May 18, 2020
As I write this, March Madness (the NCAA basketball tournament, for those of you who have just arrived from Mars) is in full swing. Betting pools everywhere are buzzing about the favorites and their upsets. The sports excitement surrounding this time of year sweeps the nation. However, the whole point of college seems to disappear in the face of such rabid enthusiasm.
What, you may ask, is the whole point of a college or university's mission? Well, according to U.S. Secretary of Education, Arne Duncan, the point is "to educate its students and to prepare them for life." So why am I connecting the Secretary of Education with March Madness? Read on.
In an interview with ABC News, Secretary Duncan had the following to say about the graduation rates of NCAA players:
"If you can't graduate two out of five of your players, I just think your priorities are out of whack," Duncan told ABC News. "What it tells me is there is a lack of institutional commitment."
"I just don't know why we tolerate those handful of places whose values are not proper," Duncan told ABC News.
“The overall majority of these players will never go on to make a dime playing basketball, they're making money for their universities and they're going to have nothing to show for it."
That should send shivers through some of the bigger basketball (and possibly other sports) programs in America. Here are some excepts from Bradley Blackburn's article about the Duncan interview:
Secretary of Education Arne Duncan has a game-changing idea to improve academics in college basketball. Some of the nation's top-seeded teams would be knocked out of March Madness next year if his rule goes into effect.
Duncan has proposed that the NCAA bar any team from participating in the post-season tournament if they fail to graduate at least 40 percent of their players. Duncan called 40 percent "a low bar" that should be easy for athletic programs to achieve, and he thinks such a rule would immediately improve academic results.
If the rules were in place for this year, 12 teams including top-ranked Kentucky, which graduated only 31 percent of its players, would not be eligible.
The other teams are Arkansas Pine Bluff, Baylor, California, Clemson, Georgia Tech, Louisville, Maryland, Missouri, New Mexico State, Tennessee and Washington.
Today, Duncan made clear his belief that colleges can do better.
"If you can't graduate two out of five of your players, I just think your priorities are out of whack," Duncan told ABC News. "What it tells me is there is a lack of institutional committment."
Duncan himself was a star on the basketball team at Harvard, and he knows that sport is about a lot more than national championships.
"My father taught me a long time ago that a university has a dual mission, to educate its students and to prepare them for life," he said Wednesday on a conference call with reporters. "If a college fails to educate all of its students, then that university has failed its mission. It's time to start holding coaches and institutions more accountable for the academic outcomes of their athletes."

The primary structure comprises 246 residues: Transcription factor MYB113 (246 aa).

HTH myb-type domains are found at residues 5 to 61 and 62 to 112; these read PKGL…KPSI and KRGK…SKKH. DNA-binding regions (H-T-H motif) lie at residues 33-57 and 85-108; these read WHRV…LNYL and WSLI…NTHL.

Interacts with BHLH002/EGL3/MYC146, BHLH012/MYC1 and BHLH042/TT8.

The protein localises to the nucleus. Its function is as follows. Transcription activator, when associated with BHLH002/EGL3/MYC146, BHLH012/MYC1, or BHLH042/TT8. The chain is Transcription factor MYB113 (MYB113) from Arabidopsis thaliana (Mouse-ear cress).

Duncan based his request on a study of graduation rates for NCAA tournament teams, conducted annually by The Institute for Diversity and Ethnics in Sport at the University of Central Florida. The study, based on data from the NCAA, found that 69 percent of this year's teams graduated at least 50 percent of their student-athletes in recent years, but 12 teams did not meet the 40 percent threshold Duncan is proposing.
"I just don't know why we tolerate those handful of places whos values are not proper," Duncan told ABC News.
An NCAA spokesman told The Associated Press today that a ban based on graduation rates unfairly penalizes current players for graduation rates of students from previous years. The NCAA already imposes academic sanctions on schools that fail to maintain education standards under a formula they call the Academic Progress Rate.
Part of the problem, study author Richard Lapchick believes, is rooted in unrealistic expectations among players for professional success.
"I think a lot of this has to do with the phenomenon of young African-American men, in particular, dreaming the dream that they're going to be able to play professional basketball," Lapchick said.
The dream of success in the pros comes true for some players, according to Maryland coach Gary Williams. In a radio interview this week, he defended his program's graduation rate, which at 8 percent was the lowest of all the schools in the study.
"First of all, 1999-2003, in that period we had four players leave early to go to the pros. They are all still playing professionally," Williams said on the "Dan Patrick Show." "They haven't come back and gotten their degrees yet. Hopefully, they will. But they've made millions and millions of dollars during that time that they left. In other words, they didn't have their degree, but it all depends on how you measure success in your life."
It is a sentiment Duncan disagrees with. "The overall majority of these players will never go on to make a dime playing basketball. They're making money for their universities and they're gonna have nothing to show for it," said Duncan to ABC News.
Williams said that he's proud of his school's graduation rate and added that the University of Maryland spends more than $1 million every year to support student-athletes' academics . . .
Interesting stuff, huh? I'm glad that Coach Williams is proud of his school's graduation rate. I wonder if he's just as proud of his team's eight-percent rate.
What do you think?
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